Fraud

The day before I left for maternity leave seven weeks ago, my boss looking overburdened from the recent politics at work and the news from the doctors at home, thrust a paper in front of me. “Did you see this? Does anything about it look odd to you?”

It was a copy of a high school graduation diploma, more or less, declaring that one of our new inmates had graduated from Elko, Nevada. Or did she? My boss wasn’t convinced and neither was the Elko School District, but the high school was conveniently closed that week. There was something odd, he thought, about the copy. Given his experience I wasn’t about to argue. He went grumbling down the hall to ask for other opinions.

In the staff room I found some teachers browsing the records of the new inmate, so they were prepared when he stepped inside, the “diploma” still clutched in his hand. “You know,” volunteered one of the teachers, “that she’s in here for fraud.”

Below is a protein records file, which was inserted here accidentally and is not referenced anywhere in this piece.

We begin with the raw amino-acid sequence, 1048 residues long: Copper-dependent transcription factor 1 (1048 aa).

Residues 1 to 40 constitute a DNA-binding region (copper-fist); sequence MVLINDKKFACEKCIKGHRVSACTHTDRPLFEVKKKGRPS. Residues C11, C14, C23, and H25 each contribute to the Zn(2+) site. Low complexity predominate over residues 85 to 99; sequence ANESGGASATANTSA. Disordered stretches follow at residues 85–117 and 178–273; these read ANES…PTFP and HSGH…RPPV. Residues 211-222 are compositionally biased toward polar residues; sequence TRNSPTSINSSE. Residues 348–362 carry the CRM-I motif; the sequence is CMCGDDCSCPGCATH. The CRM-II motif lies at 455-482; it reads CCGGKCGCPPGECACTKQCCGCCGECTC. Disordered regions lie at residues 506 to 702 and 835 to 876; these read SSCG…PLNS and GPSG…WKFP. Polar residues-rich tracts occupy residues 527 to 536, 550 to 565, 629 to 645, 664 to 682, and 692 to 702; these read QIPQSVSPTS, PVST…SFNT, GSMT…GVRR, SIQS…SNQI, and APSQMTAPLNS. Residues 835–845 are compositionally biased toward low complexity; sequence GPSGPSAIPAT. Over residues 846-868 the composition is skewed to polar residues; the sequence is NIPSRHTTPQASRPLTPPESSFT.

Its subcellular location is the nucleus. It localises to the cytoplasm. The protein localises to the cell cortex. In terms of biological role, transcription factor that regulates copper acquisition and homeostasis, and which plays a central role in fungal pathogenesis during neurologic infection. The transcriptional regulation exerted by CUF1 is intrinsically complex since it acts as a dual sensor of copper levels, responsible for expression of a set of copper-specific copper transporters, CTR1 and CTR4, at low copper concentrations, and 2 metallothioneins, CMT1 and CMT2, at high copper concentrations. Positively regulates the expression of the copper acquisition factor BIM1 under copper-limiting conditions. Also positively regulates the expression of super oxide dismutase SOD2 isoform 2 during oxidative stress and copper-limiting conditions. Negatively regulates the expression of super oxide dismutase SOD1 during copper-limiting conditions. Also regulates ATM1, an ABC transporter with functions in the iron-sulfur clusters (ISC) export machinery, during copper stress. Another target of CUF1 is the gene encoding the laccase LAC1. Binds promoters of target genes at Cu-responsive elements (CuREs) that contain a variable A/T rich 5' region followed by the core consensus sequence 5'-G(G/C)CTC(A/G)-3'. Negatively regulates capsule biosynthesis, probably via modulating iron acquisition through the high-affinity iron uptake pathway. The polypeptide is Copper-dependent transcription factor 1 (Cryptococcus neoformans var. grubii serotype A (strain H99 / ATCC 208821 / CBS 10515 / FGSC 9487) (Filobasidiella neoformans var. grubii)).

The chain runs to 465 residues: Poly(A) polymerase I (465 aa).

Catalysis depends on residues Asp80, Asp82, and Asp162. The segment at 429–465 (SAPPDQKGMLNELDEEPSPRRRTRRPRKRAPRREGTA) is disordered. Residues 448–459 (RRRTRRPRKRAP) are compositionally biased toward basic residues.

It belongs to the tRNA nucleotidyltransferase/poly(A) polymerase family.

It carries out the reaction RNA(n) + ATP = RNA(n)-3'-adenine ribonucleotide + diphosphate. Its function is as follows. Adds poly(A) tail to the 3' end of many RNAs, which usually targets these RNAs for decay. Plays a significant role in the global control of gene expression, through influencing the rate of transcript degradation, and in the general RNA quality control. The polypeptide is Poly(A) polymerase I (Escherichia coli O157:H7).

He sighed, and decided that he would wait until the high school reopened the following week before marching up the hill to set our new resident straight about how things are handled on our campus.

The story gave me something to laugh about as I left to deliver my baby, but my laughter is in check, my breath bated in anticipation of my return next week. Should it be?

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About hey miss

A teacher. A prison guard. I used to think that was like oil and water. Like lightening and metal. Some days it is. Some days it's magic.
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